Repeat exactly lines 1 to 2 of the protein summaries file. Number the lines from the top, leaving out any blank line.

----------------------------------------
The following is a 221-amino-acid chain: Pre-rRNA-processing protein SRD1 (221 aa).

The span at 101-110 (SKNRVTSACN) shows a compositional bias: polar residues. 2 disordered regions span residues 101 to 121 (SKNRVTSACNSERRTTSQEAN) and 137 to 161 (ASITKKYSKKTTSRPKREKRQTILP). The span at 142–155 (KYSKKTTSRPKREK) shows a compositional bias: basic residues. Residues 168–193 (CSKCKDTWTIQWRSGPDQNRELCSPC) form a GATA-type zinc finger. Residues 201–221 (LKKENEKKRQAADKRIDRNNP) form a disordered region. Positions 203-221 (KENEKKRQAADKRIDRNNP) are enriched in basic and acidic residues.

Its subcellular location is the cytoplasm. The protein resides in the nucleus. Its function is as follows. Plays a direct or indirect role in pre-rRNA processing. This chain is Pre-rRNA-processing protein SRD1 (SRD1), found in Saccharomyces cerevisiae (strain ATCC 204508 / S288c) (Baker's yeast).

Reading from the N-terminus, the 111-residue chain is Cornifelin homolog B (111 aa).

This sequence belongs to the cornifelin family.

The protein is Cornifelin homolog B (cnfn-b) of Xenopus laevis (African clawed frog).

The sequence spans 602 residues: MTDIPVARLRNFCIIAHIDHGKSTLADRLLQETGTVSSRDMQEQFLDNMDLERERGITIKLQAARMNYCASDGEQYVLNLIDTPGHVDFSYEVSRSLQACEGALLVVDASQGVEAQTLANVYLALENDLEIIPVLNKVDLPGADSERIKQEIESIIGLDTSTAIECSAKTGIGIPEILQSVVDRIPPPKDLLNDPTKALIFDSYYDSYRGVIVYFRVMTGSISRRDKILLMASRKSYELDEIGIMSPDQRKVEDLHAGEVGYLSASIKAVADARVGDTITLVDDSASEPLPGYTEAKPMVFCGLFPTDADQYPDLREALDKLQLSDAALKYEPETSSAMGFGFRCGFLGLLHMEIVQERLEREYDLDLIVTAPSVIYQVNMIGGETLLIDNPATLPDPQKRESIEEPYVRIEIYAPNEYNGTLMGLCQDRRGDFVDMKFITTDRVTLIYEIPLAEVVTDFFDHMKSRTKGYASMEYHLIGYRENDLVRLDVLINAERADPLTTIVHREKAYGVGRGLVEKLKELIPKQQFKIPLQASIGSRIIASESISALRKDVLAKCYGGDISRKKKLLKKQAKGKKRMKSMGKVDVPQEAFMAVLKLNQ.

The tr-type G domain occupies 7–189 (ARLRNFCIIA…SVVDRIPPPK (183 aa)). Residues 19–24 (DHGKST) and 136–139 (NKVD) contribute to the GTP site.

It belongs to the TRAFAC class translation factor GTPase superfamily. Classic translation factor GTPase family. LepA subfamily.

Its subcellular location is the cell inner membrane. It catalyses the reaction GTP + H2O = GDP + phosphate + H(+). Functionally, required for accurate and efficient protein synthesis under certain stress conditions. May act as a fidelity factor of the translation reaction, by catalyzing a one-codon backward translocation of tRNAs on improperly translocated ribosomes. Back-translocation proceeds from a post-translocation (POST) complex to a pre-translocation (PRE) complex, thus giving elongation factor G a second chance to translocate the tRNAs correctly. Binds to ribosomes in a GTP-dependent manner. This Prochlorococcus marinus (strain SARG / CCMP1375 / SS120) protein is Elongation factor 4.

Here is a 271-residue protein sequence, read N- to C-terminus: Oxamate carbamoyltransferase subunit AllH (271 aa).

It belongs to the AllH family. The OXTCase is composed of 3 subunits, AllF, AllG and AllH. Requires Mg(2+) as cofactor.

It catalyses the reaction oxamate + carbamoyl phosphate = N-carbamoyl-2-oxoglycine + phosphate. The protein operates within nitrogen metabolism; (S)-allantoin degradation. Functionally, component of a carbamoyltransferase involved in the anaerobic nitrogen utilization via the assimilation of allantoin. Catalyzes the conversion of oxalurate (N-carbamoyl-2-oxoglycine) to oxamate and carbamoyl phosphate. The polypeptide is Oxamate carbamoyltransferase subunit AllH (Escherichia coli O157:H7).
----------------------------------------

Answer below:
The following is a 221-amino-acid chain: Pre-rRNA-processing protein SRD1 (221 aa).

The span at 101-110 (SKNRVTSACN) shows a compositional bias: polar residues. 2 disordered regions span residues 101 to 121 (SKNRVTSACNSERRTTSQEAN) and 137 to 161 (ASITKKYSKKTTSRPKREKRQTILP). The span at 142–155 (KYSKKTTSRPKREK) shows a compositional bias: basic residues. Residues 168–193 (CSKCKDTWTIQWRSGPDQNRELCSPC) form a GATA-type zinc finger. Residues 201–221 (LKKENEKKRQAADKRIDRNNP) form a disordered region. Positions 203-221 (KENEKKRQAADKRIDRNNP) are enriched in basic and acidic residues.